There is, according to Urban Dictionary, some contention about which G6 the Far East Movement song is referring to.  Were I to hazard a guess, it would be the one about drugs.  Why else would they need a euphemism for drunk that’s as wacky as slizzard? Maybe they’re flexing their double entendre & they mean all three G6es…

That I am even aware of this song is a testament to the unusual mental space I inhabit at the YMCA.

When I am not at the YMCA, I can’t even listen to that song.  It makes my ears bleed.  I just tried, and I made it a painful 1 minute and 37 seconds into a 3 minute and 38 second song to which I gleefully shake my booty (by which I mean do standing, pelvis-thrusting crunches) at Zumba.

I am not a jock.  I’m the opposite of jock.  I’m the plastic-rimmed-arty-glasses type.  The type who exercises by riding a vintage bicycle around in a skirt, or by dancing barefoot at a folk festival, or by doing Yoga, or kicking ass at roller derby.

But I love Zumba.  And I love the YMCA.

I love the Y despite all the ways in which it reminds me of high school: the nasty, sweat-soaked, rubber mat smell; the cliques of skinny, popular people talking about stuff that makes no sense to me; the Dudes running around in gym shorts, bare-armed or bare-chested; the general abhorrence of critical thinking.

The Y represents something else to me, too.  It is the sweaty home of my economically diverse community.  I’m pretty sure there’s a meth head (or former meth head) in my Zumba class.  At the Y you’ll find the gamut from low-IQ adults who get bussed over from the group home to doctors, lawyers, and sales executives.

It is–in may ways–exactly like high school.  Only now that I’m a grownup, I am better equipped emotionally and socially to navigate it.  I no longer envy the popular girls.  I now know that I am at least as good as they are, and what differs between us is a life philosophy, rather than some definitive value of our respective lives.

And I love that the YMCA is helping me kind of work out some of my unresolved anger about my high school and middle school years.  So many times I get this eerily familiar feeling and I look around me and am–for a moment–transported back to Old Mr. Shenk’s maroon rubber mat in the Big Spring Middle School‘s gym in 1993.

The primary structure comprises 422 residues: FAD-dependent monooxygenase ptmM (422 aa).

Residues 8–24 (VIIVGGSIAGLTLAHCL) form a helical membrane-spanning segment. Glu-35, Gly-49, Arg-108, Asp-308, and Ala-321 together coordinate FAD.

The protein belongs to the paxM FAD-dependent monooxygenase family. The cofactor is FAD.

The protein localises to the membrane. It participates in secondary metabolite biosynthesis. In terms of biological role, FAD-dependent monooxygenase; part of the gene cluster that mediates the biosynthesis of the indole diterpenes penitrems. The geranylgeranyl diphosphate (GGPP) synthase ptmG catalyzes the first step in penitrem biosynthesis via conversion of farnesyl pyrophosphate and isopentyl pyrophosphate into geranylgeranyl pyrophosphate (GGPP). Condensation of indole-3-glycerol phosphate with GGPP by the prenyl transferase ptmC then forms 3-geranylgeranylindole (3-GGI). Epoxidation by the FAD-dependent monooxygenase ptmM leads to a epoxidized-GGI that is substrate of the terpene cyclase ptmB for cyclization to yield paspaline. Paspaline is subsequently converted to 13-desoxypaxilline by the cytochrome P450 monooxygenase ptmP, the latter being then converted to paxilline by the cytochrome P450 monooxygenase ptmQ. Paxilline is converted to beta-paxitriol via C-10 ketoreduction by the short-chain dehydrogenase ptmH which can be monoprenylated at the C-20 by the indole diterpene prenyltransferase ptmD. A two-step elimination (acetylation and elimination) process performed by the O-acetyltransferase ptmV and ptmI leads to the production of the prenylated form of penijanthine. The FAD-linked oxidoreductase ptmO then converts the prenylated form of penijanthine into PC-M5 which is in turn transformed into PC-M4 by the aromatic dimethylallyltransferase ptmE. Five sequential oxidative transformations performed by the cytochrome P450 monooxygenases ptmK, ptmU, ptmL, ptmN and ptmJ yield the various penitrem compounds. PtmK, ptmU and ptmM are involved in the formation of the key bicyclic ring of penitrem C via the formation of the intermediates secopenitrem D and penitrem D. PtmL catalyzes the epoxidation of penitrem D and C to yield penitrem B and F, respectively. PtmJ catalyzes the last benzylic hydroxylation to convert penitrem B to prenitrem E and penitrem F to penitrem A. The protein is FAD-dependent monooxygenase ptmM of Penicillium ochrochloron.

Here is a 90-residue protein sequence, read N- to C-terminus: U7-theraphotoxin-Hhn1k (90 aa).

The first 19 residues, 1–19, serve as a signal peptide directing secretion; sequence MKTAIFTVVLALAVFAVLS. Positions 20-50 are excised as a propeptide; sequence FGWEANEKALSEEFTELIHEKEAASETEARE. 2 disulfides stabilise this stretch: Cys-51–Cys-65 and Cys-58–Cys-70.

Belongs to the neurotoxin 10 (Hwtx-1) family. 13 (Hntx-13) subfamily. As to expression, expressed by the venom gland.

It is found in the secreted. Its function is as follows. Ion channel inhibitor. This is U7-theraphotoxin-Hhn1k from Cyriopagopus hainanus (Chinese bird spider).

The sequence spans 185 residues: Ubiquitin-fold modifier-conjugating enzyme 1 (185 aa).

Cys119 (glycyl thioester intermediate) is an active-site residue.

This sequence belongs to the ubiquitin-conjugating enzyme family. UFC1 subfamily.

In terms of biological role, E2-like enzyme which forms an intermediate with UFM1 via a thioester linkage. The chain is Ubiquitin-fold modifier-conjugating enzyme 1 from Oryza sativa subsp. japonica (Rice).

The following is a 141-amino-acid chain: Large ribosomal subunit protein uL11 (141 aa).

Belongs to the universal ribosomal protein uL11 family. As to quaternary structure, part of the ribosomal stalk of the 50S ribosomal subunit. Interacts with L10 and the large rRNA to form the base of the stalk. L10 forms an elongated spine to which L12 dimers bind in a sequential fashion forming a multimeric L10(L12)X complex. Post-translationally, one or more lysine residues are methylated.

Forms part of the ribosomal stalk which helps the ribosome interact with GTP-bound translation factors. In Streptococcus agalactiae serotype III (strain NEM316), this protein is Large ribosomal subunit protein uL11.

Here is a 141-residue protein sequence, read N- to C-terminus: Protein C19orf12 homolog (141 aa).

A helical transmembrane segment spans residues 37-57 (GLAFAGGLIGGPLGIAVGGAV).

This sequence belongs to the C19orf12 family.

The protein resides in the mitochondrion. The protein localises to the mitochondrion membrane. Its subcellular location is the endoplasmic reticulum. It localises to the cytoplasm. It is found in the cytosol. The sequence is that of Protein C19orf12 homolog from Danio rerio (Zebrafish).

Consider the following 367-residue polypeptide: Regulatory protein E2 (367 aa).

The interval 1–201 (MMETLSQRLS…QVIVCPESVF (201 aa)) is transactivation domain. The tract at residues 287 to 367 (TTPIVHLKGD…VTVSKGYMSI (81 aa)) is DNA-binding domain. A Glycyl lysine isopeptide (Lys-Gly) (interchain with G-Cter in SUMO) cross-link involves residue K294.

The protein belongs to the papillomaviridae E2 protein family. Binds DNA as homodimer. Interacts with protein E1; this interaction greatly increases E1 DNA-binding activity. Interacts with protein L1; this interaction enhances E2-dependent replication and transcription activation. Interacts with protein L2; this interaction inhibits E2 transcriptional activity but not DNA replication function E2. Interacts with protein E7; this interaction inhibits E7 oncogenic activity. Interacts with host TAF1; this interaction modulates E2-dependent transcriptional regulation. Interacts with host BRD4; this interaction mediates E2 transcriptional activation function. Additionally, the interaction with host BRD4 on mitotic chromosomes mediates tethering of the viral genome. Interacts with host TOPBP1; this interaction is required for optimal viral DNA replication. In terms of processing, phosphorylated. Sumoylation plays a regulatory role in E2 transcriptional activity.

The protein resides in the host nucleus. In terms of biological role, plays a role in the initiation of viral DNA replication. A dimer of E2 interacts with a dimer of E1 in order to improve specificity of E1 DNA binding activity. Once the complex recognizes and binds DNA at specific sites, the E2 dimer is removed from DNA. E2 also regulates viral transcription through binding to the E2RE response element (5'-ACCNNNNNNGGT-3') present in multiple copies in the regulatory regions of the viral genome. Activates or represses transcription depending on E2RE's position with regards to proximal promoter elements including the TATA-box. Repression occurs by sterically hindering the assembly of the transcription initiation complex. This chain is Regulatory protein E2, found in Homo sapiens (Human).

And newly, the YMCA has enacted a very public high school circa 1994-1999 censorship policy about “sexually suggestive” songs during Zumba classes.

To me, the sexual suggestiveness, booty-shaking, pelvis-thrusting, faux-Latin dance is the WHOLE FUN.  But the buzz around the group exercise room is that the Zumba instructors have been put on “sexually suggestive” Zumba song red alert.  Pooh!

And–maybe it’s like how your taste buds change every seven years–something happened around my 30th birthday (took me a few months to realize), I like to exercise.

I love it when my body is red and splotchy from the inside out, when my pudgy neck is striped with sweat, when my once-dry ponytail is wet like I’ve showered.

I discovered this love first at Roller Derby.  I think I would still prefer to be a derby girl, but the trouble is that I have no health insurance, and I’m old & responsible enough now that I can’t inhabit my carefree, carpe diem way and just say “who cares if I get hurt?,” because that would suck.

Child needs her momma with two working knees.

Is it possible I’ll get hurt at Zumba?  Heck yes, especially since I’m so extra-chubby (but less so than when I first began Zumba, I’m pleased to report).  Is it less likely than at Derby?  Oh yes.

If I ever have health insurance again, will I re-join Derby?  You know it.  I will quit Zumba for skates any day, and not look back either.

But for now, gimmie my YMCA, my in-my-30s-social confidence, my inexorable appetite for observing people in their myriad habitats, and my sweaty cardio.   Boo Yah.

And for those of you who have not yet been exposed to this apocalyptic horror: don’t click unless you’re sure.  You won’t be able to un-see or un-hear.